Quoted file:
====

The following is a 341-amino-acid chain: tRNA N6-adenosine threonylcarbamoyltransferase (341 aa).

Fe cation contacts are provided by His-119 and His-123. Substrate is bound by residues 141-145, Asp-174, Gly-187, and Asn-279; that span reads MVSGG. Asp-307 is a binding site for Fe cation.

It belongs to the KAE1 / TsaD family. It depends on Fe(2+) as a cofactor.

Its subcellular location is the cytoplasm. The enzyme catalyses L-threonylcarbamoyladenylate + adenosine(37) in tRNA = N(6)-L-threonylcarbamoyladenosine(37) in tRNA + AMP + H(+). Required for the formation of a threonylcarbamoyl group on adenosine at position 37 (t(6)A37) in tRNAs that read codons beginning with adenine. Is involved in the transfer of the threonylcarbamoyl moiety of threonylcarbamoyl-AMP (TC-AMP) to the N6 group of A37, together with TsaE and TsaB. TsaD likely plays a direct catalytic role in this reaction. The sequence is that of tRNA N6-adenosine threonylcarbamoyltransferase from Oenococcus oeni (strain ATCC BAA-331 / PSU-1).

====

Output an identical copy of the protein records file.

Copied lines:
The following is a 341-amino-acid chain: tRNA N6-adenosine threonylcarbamoyltransferase (341 aa).

Fe cation contacts are provided by His-119 and His-123. Substrate is bound by residues 141-145, Asp-174, Gly-187, and Asn-279; that span reads MVSGG. Asp-307 is a binding site for Fe cation.

It belongs to the KAE1 / TsaD family. It depends on Fe(2+) as a cofactor.

Its subcellular location is the cytoplasm. The enzyme catalyses L-threonylcarbamoyladenylate + adenosine(37) in tRNA = N(6)-L-threonylcarbamoyladenosine(37) in tRNA + AMP + H(+). Required for the formation of a threonylcarbamoyl group on adenosine at position 37 (t(6)A37) in tRNAs that read codons beginning with adenine. Is involved in the transfer of the threonylcarbamoyl moiety of threonylcarbamoyl-AMP (TC-AMP) to the N6 group of A37, together with TsaE and TsaB. TsaD likely plays a direct catalytic role in this reaction. The sequence is that of tRNA N6-adenosine threonylcarbamoyltransferase from Oenococcus oeni (strain ATCC BAA-331 / PSU-1).